Poster from The Netherlands, 1979, announcement for a demonstration and manifestation against the Junta of Chili and with a call for international isolation of the Junta of Chile.
The 1973 Chilean coup d’état was a military coup in Chile that deposed the Popular Unity government of President Salvador Allende. On 11 September 1973, after an extended period of social unrest and political tension between the opposition-controlled Congress and the socialist President, as well as economic warfare ordered by U.S President Richard Nixon, a group of military officers led by General Augusto Pinochet and Admiral José Toribio Merino seized power in a coup, ending civilian rule.
The military established a junta that suspended all political activity in Chile and repressed left-wing movements, especially communist and socialist parties and the Revolutionary Left Movement (MIR). Pinochet rose to supreme power within a year of the coup and was formally declared President of Chile in late 1974. The Nixon administration, which had worked to create the conditions for the coup, promptly recognized the junta government and supported it in consolidating power.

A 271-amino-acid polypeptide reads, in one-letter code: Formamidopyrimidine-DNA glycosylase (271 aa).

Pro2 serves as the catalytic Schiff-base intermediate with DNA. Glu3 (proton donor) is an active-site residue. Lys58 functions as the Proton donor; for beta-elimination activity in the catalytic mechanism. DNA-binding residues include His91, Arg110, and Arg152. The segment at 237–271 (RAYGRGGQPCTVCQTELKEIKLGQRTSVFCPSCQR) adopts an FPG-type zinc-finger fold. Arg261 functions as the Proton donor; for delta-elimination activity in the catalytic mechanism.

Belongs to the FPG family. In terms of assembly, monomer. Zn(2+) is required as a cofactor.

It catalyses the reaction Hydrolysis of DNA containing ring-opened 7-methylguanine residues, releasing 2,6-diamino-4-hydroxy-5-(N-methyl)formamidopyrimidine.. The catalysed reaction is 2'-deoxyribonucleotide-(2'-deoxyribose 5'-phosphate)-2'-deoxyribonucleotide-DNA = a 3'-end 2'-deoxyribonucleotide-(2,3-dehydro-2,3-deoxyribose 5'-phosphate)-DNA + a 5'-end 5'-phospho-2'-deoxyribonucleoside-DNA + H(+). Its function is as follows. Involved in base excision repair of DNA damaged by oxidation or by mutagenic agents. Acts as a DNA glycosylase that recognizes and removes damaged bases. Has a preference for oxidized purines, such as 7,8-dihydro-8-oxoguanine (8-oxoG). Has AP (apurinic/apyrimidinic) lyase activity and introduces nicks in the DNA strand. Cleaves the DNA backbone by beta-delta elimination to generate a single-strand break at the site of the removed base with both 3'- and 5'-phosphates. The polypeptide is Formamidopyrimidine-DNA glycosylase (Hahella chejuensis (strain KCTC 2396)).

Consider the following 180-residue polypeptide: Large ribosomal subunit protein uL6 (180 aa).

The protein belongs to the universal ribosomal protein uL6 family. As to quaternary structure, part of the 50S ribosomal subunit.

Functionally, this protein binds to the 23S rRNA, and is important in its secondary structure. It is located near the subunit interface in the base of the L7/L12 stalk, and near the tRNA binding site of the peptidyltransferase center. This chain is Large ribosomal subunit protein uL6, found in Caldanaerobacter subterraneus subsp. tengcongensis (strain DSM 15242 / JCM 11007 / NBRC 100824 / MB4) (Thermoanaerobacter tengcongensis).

During the air raids and ground attacks that preceded the coup, Allende gave his final speech, vowing to stay in the presidential palace and refusing offers of safe passage should he choose exile over confrontation. Direct witness accounts of Allende’s death agree that he killed himself in the palace.